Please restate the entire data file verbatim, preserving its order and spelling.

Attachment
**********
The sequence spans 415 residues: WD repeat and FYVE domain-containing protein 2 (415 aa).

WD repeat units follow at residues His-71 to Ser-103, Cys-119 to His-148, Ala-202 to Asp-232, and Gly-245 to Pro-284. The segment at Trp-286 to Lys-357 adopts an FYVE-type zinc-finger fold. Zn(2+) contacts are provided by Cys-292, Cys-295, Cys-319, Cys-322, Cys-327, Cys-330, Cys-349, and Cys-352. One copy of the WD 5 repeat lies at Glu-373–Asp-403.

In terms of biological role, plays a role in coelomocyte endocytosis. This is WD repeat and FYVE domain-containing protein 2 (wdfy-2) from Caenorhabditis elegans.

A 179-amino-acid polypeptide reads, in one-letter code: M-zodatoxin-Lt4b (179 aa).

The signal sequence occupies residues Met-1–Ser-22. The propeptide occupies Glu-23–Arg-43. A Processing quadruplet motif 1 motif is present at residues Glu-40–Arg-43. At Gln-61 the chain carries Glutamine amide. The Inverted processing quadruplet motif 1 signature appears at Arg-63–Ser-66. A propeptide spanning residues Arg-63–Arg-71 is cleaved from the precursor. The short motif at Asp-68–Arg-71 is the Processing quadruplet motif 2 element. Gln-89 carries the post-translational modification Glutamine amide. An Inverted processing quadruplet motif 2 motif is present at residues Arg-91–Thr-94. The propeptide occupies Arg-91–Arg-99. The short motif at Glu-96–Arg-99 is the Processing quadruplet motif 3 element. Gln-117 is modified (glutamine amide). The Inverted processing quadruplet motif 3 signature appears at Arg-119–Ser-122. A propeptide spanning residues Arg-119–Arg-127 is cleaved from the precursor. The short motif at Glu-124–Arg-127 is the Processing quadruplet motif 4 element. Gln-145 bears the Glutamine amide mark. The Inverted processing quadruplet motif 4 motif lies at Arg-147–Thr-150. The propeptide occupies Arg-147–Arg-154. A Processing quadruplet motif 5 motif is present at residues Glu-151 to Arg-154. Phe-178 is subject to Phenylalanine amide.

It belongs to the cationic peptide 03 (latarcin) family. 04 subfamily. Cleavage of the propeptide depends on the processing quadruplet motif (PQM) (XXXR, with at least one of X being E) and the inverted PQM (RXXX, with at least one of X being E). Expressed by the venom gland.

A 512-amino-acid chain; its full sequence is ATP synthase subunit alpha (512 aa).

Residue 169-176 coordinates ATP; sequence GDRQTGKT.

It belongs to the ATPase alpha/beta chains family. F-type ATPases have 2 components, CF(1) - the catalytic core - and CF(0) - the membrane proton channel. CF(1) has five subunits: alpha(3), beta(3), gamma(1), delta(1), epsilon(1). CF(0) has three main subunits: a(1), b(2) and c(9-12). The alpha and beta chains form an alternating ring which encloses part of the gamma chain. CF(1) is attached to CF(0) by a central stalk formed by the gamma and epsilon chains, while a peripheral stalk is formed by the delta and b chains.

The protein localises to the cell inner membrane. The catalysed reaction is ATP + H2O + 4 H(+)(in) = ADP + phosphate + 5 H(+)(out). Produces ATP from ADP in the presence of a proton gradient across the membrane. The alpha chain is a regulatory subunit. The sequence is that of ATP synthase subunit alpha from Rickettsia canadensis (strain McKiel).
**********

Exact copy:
The sequence spans 415 residues: WD repeat and FYVE domain-containing protein 2 (415 aa).

WD repeat units follow at residues His-71 to Ser-103, Cys-119 to His-148, Ala-202 to Asp-232, and Gly-245 to Pro-284. The segment at Trp-286 to Lys-357 adopts an FYVE-type zinc-finger fold. Zn(2+) contacts are provided by Cys-292, Cys-295, Cys-319, Cys-322, Cys-327, Cys-330, Cys-349, and Cys-352. One copy of the WD 5 repeat lies at Glu-373–Asp-403.

In terms of biological role, plays a role in coelomocyte endocytosis. This is WD repeat and FYVE domain-containing protein 2 (wdfy-2) from Caenorhabditis elegans.

A 179-amino-acid polypeptide reads, in one-letter code: M-zodatoxin-Lt4b (179 aa).

The signal sequence occupies residues Met-1–Ser-22. The propeptide occupies Glu-23–Arg-43. A Processing quadruplet motif 1 motif is present at residues Glu-40–Arg-43. At Gln-61 the chain carries Glutamine amide. The Inverted processing quadruplet motif 1 signature appears at Arg-63–Ser-66. A propeptide spanning residues Arg-63–Arg-71 is cleaved from the precursor. The short motif at Asp-68–Arg-71 is the Processing quadruplet motif 2 element. Gln-89 carries the post-translational modification Glutamine amide. An Inverted processing quadruplet motif 2 motif is present at residues Arg-91–Thr-94. The propeptide occupies Arg-91–Arg-99. The short motif at Glu-96–Arg-99 is the Processing quadruplet motif 3 element. Gln-117 is modified (glutamine amide). The Inverted processing quadruplet motif 3 signature appears at Arg-119–Ser-122. A propeptide spanning residues Arg-119–Arg-127 is cleaved from the precursor. The short motif at Glu-124–Arg-127 is the Processing quadruplet motif 4 element. Gln-145 bears the Glutamine amide mark. The Inverted processing quadruplet motif 4 motif lies at Arg-147–Thr-150. The propeptide occupies Arg-147–Arg-154. A Processing quadruplet motif 5 motif is present at residues Glu-151 to Arg-154. Phe-178 is subject to Phenylalanine amide.

It belongs to the cationic peptide 03 (latarcin) family. 04 subfamily. Cleavage of the propeptide depends on the processing quadruplet motif (PQM) (XXXR, with at least one of X being E) and the inverted PQM (RXXX, with at least one of X being E). Expressed by the venom gland.

A 512-amino-acid chain; its full sequence is ATP synthase subunit alpha (512 aa).

Residue 169-176 coordinates ATP; sequence GDRQTGKT.

It belongs to the ATPase alpha/beta chains family. F-type ATPases have 2 components, CF(1) - the catalytic core - and CF(0) - the membrane proton channel. CF(1) has five subunits: alpha(3), beta(3), gamma(1), delta(1), epsilon(1). CF(0) has three main subunits: a(1), b(2) and c(9-12). The alpha and beta chains form an alternating ring which encloses part of the gamma chain. CF(1) is attached to CF(0) by a central stalk formed by the gamma and epsilon chains, while a peripheral stalk is formed by the delta and b chains.

The protein localises to the cell inner membrane. The catalysed reaction is ATP + H2O + 4 H(+)(in) = ADP + phosphate + 5 H(+)(out). Produces ATP from ADP in the presence of a proton gradient across the membrane. The alpha chain is a regulatory subunit. The sequence is that of ATP synthase subunit alpha from Rickettsia canadensis (strain McKiel).